Printing non-printing characters in ^ and M- notation

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  1. #1
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    Printing non-printing characters in ^ and M- notation

    I have a project to implement the UNIX cat program with 3 flags, -v, -E and one of our choosing. I have everything working except for the -v flag.

    The -v flag is:
    -v, --show-nonprinting
    use ^ and M- notation, except for LFD and TAB
    I have been looking through documentation and cannot find anything about C having a print command using ^ and M- notation. Is there one?

    I've attached a file with output for all 255 values of a char with the -v flag and without it. I can see a pattern there that I could implement, it just seems like this should already be built into the language somewhere. Thank you in advance for the help.
    Attached Files Attached Files
    Last edited by sbeard22; 09-29-2008 at 08:04 PM. Reason: didn't mean to submit yet

  2. #2
    and the Hat of Guessing tabstop's Avatar
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    No. But you're allowed to write one.

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    Yeah, it wasn't too bad. The tricky part was dealing with the negative business.

    Code:
    void  print_nonprt(char c, FILE *ofp) {
    
       if(c < -96) {
         fprintf(ofp, "M-^%c",c+192);
       } else if(c < 0) {
         fprintf(ofp, "M-%c",c+128);
       } else if(c == 9 || c == 10) {
          putc(c, ofp);
       } else if(c < 32 ) {
          fprintf(ofp, "^%c",c+64);
       } else if(c < 127) {
          putc(c, ofp);
       } else {
         fprintf(ofp, "^?");
       }
    
    }

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    You might also consider not having to deal with negative queries if you adjust the input at the top (inside print_nonprt):
    Code:
    if (c & 128) {
        fprintf(ofp, "M-");
        c &= ~128; }
    ...
    followed by the rest
    That way you are sure to cover your special cases for c==9, c==10, and c==127 and their negative equivalents without needing to worry about whether you've made any math errors. But I'm not sure how you would handle TAB and NL when they have their bit 7 set.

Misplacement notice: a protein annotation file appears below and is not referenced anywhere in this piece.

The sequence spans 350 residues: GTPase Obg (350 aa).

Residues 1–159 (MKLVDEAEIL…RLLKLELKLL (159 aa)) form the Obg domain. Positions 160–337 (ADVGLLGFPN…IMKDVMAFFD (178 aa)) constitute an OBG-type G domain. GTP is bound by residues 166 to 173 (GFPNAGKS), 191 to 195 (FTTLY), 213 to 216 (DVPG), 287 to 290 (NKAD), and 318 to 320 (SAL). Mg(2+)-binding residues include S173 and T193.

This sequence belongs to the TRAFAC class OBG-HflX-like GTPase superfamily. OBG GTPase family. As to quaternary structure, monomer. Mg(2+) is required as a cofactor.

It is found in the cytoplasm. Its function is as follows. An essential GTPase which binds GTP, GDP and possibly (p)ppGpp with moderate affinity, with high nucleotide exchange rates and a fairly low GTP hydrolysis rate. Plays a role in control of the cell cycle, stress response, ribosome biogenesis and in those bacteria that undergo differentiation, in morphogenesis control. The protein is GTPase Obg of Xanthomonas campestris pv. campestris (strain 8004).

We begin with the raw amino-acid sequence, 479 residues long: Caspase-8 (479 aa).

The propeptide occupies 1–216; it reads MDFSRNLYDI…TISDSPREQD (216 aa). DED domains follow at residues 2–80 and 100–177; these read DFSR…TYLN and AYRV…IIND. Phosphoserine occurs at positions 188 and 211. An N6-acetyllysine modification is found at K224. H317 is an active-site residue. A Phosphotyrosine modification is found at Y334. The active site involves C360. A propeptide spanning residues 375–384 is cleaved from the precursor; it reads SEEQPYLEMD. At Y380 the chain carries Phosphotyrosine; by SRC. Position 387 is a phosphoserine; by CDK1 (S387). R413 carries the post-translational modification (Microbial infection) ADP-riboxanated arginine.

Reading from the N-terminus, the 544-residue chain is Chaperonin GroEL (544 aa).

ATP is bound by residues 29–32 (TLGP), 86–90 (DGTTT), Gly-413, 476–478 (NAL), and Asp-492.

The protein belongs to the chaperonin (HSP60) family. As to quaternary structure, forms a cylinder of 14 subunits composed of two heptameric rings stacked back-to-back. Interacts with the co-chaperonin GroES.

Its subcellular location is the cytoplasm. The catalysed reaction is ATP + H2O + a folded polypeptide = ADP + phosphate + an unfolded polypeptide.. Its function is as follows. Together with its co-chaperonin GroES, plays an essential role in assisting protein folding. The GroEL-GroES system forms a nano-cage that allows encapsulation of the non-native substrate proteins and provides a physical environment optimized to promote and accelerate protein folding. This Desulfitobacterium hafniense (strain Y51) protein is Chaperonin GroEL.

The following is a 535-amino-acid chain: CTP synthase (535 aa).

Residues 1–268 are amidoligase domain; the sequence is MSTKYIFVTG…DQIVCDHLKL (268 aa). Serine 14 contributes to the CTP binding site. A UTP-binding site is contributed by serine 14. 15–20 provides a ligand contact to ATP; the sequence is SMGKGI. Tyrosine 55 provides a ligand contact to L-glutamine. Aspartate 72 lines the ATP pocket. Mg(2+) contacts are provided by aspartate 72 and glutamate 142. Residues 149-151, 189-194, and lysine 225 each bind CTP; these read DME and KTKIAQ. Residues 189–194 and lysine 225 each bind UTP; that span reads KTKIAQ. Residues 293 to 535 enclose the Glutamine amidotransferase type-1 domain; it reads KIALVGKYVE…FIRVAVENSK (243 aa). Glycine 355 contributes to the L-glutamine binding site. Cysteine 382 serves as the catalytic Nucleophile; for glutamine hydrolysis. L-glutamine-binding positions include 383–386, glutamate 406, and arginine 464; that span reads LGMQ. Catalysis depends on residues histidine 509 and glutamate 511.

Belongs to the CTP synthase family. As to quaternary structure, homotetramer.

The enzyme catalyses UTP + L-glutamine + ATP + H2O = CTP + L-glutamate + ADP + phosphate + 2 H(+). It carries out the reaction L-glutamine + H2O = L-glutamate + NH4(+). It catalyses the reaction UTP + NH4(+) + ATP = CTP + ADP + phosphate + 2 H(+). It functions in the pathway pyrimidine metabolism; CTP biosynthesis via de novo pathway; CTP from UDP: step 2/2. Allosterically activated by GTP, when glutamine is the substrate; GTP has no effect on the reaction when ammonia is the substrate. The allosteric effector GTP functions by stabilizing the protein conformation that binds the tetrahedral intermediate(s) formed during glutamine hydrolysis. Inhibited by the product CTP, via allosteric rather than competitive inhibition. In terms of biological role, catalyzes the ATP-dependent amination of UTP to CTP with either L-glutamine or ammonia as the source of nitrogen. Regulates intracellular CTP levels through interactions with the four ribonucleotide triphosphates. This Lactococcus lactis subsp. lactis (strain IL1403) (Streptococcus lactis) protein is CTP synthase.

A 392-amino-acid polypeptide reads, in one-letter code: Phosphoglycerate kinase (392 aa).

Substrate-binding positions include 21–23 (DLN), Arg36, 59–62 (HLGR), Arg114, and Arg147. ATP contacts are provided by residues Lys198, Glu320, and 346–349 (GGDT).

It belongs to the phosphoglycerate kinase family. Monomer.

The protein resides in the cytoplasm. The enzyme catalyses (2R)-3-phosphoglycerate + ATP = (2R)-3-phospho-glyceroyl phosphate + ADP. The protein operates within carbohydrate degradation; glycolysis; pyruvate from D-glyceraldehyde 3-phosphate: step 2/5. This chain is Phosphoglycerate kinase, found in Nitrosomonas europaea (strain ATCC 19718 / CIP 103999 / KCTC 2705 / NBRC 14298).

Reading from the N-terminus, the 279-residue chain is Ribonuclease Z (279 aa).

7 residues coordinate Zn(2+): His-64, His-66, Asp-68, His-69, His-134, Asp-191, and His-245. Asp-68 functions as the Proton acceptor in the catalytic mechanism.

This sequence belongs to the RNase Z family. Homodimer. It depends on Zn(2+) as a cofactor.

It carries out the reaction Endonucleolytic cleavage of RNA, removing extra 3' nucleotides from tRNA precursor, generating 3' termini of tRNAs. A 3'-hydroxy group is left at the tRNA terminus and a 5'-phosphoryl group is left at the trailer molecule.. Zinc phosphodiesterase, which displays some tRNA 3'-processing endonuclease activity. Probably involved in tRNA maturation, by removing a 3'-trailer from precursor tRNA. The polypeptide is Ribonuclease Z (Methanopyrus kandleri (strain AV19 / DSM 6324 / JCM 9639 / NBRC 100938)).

Last edited by nonoob; 09-30-2008 at 06:49 AM.

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    can someone clarify what the business is with the negative values?

    I thought the c can go up to 255. why does c go negative and is there any documentation anywhere that clarifies this?

    thanks

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    C considers char to be signed unless specified otherwise. That is, the bytes are interpreted to be in the numerical range -128 to +127. The most significant bit is the sign bit just as for any other integers. So when we're talking about characters in the upper end of the ASCII chart, those above +127, they appear to be negative...

    Unless you declare it as unsigned char c in the first place. Then your range checks would be written to compare to numbers in the 0 to 255 range.

  7. #7
    and the hat of wrongness Salem's Avatar
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    > C considers char to be signed unless specified otherwise.
    Quote Originally Posted by draft c99
    The three types char, signed char, and unsigned char are collectively called
    the character types. The implementation shall define char to have the same range,
    representation, and behavior as either signed char or unsigned char.32)
    A char by itself can be either.
    So if you're relying on something specific, then you need to be specific.
    If you dance barefoot on the broken glass of undefined behaviour, you've got to expect the occasional cut.
    If at first you don't succeed, try writing your phone number on the exam paper.
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